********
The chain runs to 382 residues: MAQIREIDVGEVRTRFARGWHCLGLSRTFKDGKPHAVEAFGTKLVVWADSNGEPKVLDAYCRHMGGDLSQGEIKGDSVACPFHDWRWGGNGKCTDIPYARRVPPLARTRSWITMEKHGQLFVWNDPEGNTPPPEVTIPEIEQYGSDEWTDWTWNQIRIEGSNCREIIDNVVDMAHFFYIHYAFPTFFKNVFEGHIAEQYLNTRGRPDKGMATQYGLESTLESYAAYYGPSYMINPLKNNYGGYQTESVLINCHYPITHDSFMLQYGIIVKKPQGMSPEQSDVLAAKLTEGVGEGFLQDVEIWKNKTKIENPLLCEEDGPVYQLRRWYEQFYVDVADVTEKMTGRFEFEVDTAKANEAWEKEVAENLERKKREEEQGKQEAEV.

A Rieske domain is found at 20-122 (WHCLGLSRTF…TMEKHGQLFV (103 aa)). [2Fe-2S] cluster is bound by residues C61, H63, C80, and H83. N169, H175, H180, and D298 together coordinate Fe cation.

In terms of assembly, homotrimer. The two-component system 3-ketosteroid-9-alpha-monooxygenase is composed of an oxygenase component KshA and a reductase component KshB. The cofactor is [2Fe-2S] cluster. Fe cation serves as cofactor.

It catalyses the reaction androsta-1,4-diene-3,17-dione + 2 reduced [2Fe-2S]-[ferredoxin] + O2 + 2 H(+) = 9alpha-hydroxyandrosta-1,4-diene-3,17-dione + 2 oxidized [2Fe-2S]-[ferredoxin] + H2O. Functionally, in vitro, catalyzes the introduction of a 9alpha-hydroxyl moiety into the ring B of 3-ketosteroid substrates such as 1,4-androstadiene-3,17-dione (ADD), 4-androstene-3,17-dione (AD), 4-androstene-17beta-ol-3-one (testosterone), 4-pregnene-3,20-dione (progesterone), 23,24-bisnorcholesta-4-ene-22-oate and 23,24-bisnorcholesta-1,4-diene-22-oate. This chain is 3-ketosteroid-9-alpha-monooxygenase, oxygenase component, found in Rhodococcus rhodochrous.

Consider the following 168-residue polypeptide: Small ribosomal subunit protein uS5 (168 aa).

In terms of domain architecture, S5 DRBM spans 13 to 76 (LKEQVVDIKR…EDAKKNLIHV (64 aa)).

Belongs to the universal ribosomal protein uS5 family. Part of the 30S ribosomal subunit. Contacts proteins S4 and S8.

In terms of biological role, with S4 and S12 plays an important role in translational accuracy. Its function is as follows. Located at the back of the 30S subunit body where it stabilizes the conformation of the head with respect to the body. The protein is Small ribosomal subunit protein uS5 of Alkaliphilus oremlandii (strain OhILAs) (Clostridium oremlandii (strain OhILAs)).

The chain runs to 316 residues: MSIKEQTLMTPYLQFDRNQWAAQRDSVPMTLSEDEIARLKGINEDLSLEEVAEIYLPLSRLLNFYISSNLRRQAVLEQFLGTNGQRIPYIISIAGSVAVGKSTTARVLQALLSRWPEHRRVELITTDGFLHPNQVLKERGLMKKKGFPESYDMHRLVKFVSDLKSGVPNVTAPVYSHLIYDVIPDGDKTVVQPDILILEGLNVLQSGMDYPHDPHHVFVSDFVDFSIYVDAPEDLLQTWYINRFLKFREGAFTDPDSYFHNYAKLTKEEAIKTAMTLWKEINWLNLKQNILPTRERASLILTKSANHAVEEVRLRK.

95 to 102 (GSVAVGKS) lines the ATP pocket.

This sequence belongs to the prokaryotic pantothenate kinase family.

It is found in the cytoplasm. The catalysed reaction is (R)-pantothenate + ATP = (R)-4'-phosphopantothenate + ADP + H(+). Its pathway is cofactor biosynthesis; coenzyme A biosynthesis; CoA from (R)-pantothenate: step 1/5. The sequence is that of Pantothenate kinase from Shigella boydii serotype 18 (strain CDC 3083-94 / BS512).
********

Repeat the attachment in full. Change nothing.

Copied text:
The chain runs to 382 residues: MAQIREIDVGEVRTRFARGWHCLGLSRTFKDGKPHAVEAFGTKLVVWADSNGEPKVLDAYCRHMGGDLSQGEIKGDSVACPFHDWRWGGNGKCTDIPYARRVPPLARTRSWITMEKHGQLFVWNDPEGNTPPPEVTIPEIEQYGSDEWTDWTWNQIRIEGSNCREIIDNVVDMAHFFYIHYAFPTFFKNVFEGHIAEQYLNTRGRPDKGMATQYGLESTLESYAAYYGPSYMINPLKNNYGGYQTESVLINCHYPITHDSFMLQYGIIVKKPQGMSPEQSDVLAAKLTEGVGEGFLQDVEIWKNKTKIENPLLCEEDGPVYQLRRWYEQFYVDVADVTEKMTGRFEFEVDTAKANEAWEKEVAENLERKKREEEQGKQEAEV.

A Rieske domain is found at 20-122 (WHCLGLSRTF…TMEKHGQLFV (103 aa)). [2Fe-2S] cluster is bound by residues C61, H63, C80, and H83. N169, H175, H180, and D298 together coordinate Fe cation.

In terms of assembly, homotrimer. The two-component system 3-ketosteroid-9-alpha-monooxygenase is composed of an oxygenase component KshA and a reductase component KshB. The cofactor is [2Fe-2S] cluster. Fe cation serves as cofactor.

It catalyses the reaction androsta-1,4-diene-3,17-dione + 2 reduced [2Fe-2S]-[ferredoxin] + O2 + 2 H(+) = 9alpha-hydroxyandrosta-1,4-diene-3,17-dione + 2 oxidized [2Fe-2S]-[ferredoxin] + H2O. Functionally, in vitro, catalyzes the introduction of a 9alpha-hydroxyl moiety into the ring B of 3-ketosteroid substrates such as 1,4-androstadiene-3,17-dione (ADD), 4-androstene-3,17-dione (AD), 4-androstene-17beta-ol-3-one (testosterone), 4-pregnene-3,20-dione (progesterone), 23,24-bisnorcholesta-4-ene-22-oate and 23,24-bisnorcholesta-1,4-diene-22-oate. This chain is 3-ketosteroid-9-alpha-monooxygenase, oxygenase component, found in Rhodococcus rhodochrous.

Consider the following 168-residue polypeptide: Small ribosomal subunit protein uS5 (168 aa).

In terms of domain architecture, S5 DRBM spans 13 to 76 (LKEQVVDIKR…EDAKKNLIHV (64 aa)).

Belongs to the universal ribosomal protein uS5 family. Part of the 30S ribosomal subunit. Contacts proteins S4 and S8.

In terms of biological role, with S4 and S12 plays an important role in translational accuracy. Its function is as follows. Located at the back of the 30S subunit body where it stabilizes the conformation of the head with respect to the body. The protein is Small ribosomal subunit protein uS5 of Alkaliphilus oremlandii (strain OhILAs) (Clostridium oremlandii (strain OhILAs)).

The chain runs to 316 residues: MSIKEQTLMTPYLQFDRNQWAAQRDSVPMTLSEDEIARLKGINEDLSLEEVAEIYLPLSRLLNFYISSNLRRQAVLEQFLGTNGQRIPYIISIAGSVAVGKSTTARVLQALLSRWPEHRRVELITTDGFLHPNQVLKERGLMKKKGFPESYDMHRLVKFVSDLKSGVPNVTAPVYSHLIYDVIPDGDKTVVQPDILILEGLNVLQSGMDYPHDPHHVFVSDFVDFSIYVDAPEDLLQTWYINRFLKFREGAFTDPDSYFHNYAKLTKEEAIKTAMTLWKEINWLNLKQNILPTRERASLILTKSANHAVEEVRLRK.

95 to 102 (GSVAVGKS) lines the ATP pocket.

This sequence belongs to the prokaryotic pantothenate kinase family.

It is found in the cytoplasm. The catalysed reaction is (R)-pantothenate + ATP = (R)-4'-phosphopantothenate + ADP + H(+). Its pathway is cofactor biosynthesis; coenzyme A biosynthesis; CoA from (R)-pantothenate: step 1/5. The sequence is that of Pantothenate kinase from Shigella boydii serotype 18 (strain CDC 3083-94 / BS512).